you change … the world will change, this applies to elders and youngsters too.

history is actually not so boring :)

At school i always had better things to do in my histrory class ,like

gossiping with friends,

fighting with not so friendly class mates,

sketching in my note book,

seriously watching all the interesting things happening around our school from the window ( i always had a window seat ! lucky me )

for history lessons were so boring, i used to seriously wonder why did the schools taught so many unwanted things? like physics, maths, history ( all most all the subjects, seemed so useless … language was at least tolerable , for you get to read stories.)

especially History i despised most, all credit goes to the dates , that one had to remember,

and the names of the dynasty’s and kings , ( some kings shared the same name ,  making a student’s life miserable)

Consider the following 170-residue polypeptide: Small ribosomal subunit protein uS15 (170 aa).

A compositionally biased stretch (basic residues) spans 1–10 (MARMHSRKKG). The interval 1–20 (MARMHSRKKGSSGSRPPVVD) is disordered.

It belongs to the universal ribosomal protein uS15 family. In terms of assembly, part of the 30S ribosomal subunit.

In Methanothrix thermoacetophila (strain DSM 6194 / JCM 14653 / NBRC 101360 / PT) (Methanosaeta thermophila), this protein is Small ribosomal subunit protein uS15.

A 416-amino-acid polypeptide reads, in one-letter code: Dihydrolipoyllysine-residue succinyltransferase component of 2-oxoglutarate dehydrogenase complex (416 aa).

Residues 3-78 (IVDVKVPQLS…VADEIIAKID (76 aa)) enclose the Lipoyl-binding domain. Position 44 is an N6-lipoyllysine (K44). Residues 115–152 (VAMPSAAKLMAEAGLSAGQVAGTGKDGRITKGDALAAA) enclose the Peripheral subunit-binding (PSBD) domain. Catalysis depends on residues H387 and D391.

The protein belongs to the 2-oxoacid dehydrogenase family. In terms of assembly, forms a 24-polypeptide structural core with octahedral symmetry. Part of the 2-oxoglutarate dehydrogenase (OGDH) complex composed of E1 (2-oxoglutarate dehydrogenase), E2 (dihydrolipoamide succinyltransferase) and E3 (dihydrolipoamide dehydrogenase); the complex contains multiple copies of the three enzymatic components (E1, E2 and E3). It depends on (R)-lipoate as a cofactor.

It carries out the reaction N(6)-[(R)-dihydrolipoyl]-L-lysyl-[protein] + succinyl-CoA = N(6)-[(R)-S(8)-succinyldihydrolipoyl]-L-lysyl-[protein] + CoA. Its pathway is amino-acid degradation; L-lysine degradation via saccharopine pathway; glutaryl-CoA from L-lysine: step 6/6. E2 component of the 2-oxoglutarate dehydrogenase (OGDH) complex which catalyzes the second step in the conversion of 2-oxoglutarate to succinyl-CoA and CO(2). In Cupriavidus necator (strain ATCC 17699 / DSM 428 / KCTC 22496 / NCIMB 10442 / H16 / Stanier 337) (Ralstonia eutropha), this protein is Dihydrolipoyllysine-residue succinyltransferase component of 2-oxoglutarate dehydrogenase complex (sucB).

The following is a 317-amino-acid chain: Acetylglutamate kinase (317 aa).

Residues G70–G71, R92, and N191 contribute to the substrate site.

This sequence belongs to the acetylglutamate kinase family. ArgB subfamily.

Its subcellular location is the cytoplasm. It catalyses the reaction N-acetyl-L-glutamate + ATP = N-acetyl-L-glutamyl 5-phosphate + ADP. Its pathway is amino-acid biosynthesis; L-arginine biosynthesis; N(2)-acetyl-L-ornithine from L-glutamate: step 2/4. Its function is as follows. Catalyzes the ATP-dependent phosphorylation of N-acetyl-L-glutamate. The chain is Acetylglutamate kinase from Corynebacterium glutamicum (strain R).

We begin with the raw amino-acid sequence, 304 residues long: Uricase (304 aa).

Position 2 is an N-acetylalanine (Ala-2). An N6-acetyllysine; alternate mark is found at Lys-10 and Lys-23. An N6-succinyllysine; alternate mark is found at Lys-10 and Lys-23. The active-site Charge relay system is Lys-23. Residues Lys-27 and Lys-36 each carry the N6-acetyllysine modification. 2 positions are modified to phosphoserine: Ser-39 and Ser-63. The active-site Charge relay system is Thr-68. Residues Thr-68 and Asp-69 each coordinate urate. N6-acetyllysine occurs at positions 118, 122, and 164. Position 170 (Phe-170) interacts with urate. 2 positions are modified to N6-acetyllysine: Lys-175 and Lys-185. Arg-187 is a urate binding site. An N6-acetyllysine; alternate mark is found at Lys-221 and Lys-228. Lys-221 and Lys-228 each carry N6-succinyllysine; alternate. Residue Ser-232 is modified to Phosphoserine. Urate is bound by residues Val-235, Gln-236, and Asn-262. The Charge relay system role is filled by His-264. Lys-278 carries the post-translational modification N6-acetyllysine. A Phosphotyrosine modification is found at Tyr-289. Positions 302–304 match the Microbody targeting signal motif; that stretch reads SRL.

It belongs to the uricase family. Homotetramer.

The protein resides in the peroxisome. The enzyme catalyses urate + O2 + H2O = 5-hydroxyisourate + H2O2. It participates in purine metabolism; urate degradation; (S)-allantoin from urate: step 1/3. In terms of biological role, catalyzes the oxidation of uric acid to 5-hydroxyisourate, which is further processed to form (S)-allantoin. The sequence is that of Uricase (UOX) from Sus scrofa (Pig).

i felt like murdering some kings , for they had done nothing other than planting trees and digging wells,

i wondered how a king with all his majestic attire and a sword would have dug a well? seemed pretty awkward to me then,

our history teacher at school was not helpful either, she was so particular about the years and places had taken place, that i almost had a tough time before all my history exams,

some of my friends had this capacity to write pages and pages of answers the talent i never grasped, that would have helped , for i think the teacher tends to fall asleep halfway through  your papers and you end up getting more grades.

so in my school days i decided once for all that i would never ever turn to the subject of history.